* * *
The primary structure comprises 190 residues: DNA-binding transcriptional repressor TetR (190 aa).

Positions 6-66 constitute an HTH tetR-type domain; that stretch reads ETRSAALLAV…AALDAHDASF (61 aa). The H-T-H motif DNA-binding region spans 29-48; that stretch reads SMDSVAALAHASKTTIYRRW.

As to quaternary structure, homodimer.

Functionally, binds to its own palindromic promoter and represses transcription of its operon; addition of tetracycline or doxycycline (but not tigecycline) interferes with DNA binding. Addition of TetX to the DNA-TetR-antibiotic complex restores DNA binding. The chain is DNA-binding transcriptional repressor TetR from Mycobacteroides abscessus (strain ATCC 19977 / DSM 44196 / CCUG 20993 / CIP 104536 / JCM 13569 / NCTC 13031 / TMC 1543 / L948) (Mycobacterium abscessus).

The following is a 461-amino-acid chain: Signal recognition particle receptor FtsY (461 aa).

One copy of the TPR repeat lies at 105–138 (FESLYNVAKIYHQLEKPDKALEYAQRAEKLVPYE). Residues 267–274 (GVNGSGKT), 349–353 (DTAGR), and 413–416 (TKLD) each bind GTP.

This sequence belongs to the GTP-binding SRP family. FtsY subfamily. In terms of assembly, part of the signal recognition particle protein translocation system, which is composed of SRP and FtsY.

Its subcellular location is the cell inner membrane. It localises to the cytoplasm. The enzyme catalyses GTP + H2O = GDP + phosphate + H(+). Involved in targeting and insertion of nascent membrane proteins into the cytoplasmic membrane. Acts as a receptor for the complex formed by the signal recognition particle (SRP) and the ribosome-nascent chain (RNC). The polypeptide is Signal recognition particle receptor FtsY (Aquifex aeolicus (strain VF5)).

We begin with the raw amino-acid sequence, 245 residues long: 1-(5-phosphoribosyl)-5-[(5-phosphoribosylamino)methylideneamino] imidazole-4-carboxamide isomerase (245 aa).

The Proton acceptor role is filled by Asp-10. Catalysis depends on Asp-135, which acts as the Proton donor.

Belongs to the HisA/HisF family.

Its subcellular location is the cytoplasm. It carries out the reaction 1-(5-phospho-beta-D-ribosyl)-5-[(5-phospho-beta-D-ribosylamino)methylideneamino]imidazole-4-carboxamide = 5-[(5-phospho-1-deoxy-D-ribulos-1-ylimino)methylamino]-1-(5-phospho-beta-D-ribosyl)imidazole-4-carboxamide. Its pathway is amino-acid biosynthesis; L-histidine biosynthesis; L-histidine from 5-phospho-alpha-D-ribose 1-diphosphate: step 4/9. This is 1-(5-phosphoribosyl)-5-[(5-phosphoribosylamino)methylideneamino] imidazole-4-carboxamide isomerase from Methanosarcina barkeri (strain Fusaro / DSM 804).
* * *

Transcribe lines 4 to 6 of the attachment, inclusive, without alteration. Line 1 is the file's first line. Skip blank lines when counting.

Functionally, binds to its own palindromic promoter and represses transcription of its operon; addition of tetracycline or doxycycline (but not tigecycline) interferes with DNA binding. Addition of TetX to the DNA-TetR-antibiotic complex restores DNA binding. The chain is DNA-binding transcriptional repressor TetR from Mycobacteroides abscessus (strain ATCC 19977 / DSM 44196 / CCUG 20993 / CIP 104536 / JCM 13569 / NCTC 13031 / TMC 1543 / L948) (Mycobacterium abscessus).

The following is a 461-amino-acid chain: Signal recognition particle receptor FtsY (461 aa).

One copy of the TPR repeat lies at 105–138 (FESLYNVAKIYHQLEKPDKALEYAQRAEKLVPYE). Residues 267–274 (GVNGSGKT), 349–353 (DTAGR), and 413–416 (TKLD) each bind GTP.